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The day book. [volume] (Chicago, Ill.) 1911-1917, March 11, 1914, LAST EDITION, Image 1

Image and text provided by University of Illinois at Urbana-Champaign Library, Urbana, IL

Persistent link: https://chroniclingamerica.loc.gov/lccn/sn83045487/1914-03-11/ed-2/seq-1/

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LAST EDITION
LAST EDITION
YOUNG GIRL FOUND
UNCONSCIOUS AFTER
NIGHT JOY RIDE
MOTHER STEALS HER
CHILD GETS AWAY
AFTER WILD RIDE
THE DAY BOOK
An Adless Daily Newspaper,
N. D. Cochran, gggan? Tel. Monroe 353.
Editor and Publisher. v Automatic 51-422.
500 South Peoria St 398 By Mail, 50 Cents a Month,
VOL. 3, NO. 138 Chicago, Wednesday, March 11, 1914
ONE CENT
THE CASE OF THIS "JOINT" GIRL
WAS DIFFERENT THAN THE USUAL
'Judge Gives Her a Chance After She Is Arrested In a
Raid Low Wages In a Laundry Establishment
To Blame Laundry Concerns Rapped.
"There are almost as many former
laundry girls who go to the bad and
are brought into the Morals Court as
there are former department store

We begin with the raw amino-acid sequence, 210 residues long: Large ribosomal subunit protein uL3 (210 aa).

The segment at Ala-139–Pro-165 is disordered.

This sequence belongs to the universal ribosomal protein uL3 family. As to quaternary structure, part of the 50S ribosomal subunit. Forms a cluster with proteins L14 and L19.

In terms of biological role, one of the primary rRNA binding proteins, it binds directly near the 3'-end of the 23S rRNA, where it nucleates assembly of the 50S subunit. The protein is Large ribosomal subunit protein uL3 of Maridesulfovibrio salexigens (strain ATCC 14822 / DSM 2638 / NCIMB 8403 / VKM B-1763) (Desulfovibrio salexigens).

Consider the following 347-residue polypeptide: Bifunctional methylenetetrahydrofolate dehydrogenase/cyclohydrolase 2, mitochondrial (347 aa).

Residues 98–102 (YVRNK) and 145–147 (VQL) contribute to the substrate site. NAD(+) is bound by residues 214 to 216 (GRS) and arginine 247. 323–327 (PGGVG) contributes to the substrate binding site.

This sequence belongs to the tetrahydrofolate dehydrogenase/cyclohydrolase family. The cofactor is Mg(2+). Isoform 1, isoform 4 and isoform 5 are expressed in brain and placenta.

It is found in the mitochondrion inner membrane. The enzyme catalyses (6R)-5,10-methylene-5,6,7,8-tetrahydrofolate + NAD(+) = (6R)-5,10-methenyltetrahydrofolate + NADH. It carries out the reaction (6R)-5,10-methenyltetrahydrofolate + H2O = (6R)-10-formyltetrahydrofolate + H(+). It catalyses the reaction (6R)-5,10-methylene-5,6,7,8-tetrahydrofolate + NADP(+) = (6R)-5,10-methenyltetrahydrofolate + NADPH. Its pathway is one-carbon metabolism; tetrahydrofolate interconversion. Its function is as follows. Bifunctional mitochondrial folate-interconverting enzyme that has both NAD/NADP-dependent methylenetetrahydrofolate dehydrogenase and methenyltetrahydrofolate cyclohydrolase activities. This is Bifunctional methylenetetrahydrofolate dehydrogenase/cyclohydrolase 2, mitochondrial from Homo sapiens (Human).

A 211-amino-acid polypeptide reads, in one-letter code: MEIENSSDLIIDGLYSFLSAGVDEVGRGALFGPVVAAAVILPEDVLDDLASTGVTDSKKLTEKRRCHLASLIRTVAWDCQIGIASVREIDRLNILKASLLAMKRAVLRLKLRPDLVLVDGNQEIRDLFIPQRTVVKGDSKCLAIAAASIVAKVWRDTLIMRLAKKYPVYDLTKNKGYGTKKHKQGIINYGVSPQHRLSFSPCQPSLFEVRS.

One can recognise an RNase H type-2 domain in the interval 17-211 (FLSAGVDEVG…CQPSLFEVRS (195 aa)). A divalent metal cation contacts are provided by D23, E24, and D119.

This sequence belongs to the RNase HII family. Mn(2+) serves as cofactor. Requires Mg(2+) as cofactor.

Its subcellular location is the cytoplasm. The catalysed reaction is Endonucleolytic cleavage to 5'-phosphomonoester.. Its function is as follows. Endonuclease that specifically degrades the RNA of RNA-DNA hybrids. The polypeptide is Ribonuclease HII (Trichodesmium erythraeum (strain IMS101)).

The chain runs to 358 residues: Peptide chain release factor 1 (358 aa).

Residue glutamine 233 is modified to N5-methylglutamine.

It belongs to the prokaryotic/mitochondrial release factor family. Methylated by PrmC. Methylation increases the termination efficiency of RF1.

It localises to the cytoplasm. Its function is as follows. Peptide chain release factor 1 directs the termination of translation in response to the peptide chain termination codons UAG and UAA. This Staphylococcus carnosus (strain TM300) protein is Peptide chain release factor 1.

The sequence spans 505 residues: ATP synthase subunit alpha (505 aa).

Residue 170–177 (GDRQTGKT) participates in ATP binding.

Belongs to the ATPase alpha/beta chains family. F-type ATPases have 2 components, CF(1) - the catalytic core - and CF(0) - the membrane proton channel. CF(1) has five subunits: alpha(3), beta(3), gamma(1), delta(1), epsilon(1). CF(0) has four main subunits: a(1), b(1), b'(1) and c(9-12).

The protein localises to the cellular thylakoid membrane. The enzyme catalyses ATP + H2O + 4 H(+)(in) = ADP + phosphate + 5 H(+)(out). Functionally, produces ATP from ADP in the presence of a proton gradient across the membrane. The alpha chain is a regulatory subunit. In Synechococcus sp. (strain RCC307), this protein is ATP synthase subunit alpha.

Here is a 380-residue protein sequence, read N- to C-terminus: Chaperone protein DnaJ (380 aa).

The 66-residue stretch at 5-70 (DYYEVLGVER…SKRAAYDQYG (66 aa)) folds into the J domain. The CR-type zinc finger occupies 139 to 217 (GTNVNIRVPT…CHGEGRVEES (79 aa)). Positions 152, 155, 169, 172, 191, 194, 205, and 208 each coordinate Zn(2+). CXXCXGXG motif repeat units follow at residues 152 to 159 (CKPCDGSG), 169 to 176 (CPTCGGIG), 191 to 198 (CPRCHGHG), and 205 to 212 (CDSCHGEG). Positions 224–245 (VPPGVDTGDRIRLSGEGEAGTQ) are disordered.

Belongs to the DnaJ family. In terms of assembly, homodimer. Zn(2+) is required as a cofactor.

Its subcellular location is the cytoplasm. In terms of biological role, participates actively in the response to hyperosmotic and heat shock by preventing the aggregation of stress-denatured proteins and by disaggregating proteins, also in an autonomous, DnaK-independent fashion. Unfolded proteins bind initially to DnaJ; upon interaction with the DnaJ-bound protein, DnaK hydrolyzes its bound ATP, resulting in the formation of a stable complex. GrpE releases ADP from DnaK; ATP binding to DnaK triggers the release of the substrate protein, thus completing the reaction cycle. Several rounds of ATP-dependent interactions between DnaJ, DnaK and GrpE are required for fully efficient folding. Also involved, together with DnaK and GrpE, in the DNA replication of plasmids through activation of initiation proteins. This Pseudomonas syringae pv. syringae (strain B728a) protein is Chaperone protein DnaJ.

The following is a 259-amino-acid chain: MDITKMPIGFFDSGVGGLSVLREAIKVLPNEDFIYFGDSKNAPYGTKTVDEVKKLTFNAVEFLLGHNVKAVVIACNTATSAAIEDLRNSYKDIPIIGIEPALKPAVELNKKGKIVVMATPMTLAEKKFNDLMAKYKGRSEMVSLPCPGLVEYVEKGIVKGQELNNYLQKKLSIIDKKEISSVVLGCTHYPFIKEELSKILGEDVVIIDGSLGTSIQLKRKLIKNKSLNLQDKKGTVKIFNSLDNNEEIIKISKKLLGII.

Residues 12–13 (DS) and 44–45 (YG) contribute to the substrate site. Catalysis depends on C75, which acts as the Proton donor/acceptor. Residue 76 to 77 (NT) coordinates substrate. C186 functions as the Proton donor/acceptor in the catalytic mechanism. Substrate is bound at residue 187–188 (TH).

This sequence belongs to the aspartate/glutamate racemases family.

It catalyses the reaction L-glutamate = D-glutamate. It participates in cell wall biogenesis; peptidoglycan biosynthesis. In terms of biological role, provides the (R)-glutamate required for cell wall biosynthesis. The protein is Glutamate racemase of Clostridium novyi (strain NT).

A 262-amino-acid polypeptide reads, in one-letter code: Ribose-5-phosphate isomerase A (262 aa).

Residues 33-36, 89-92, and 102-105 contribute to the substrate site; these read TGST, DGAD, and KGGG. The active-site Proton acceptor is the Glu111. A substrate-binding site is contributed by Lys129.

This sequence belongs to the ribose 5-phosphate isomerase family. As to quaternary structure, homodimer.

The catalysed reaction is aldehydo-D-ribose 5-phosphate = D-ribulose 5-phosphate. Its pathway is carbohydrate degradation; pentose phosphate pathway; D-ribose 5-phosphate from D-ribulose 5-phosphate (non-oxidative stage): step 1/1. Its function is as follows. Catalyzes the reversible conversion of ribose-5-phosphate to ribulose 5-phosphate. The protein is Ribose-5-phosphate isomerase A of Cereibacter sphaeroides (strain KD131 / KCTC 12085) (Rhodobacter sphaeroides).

girls." Assistant Corporation Coun
sel George L. Reker.
The above statement should cause
much anguish to the National Laun
dry Men's Association, which recent
ly passed a resolution protesting
against the newspapers printing stor
ies of former laundry workers who go
to the bad on account of low w.ages.
But Mr. Reker should know where
of he speaks. He is the prosecutor "in
the Morals Court. And a prosecutor
doesn't usually bother with sentiment
or the contributory reasons of a girl's
downfall. It is merely his duty to en
deavor to have them punished after
they fall.
Reker's remarks were occasioned
by a case in the Morals Court yester
day. A hard, grim story of a young
girl's effort to get along on $6 a week
an effort that resulted in failure.
The girl, Mary Wolfe, was 19 years
old, but seemed only a mere slip of
girl.
When her case was called and she
was brought before Judge Hopkins,

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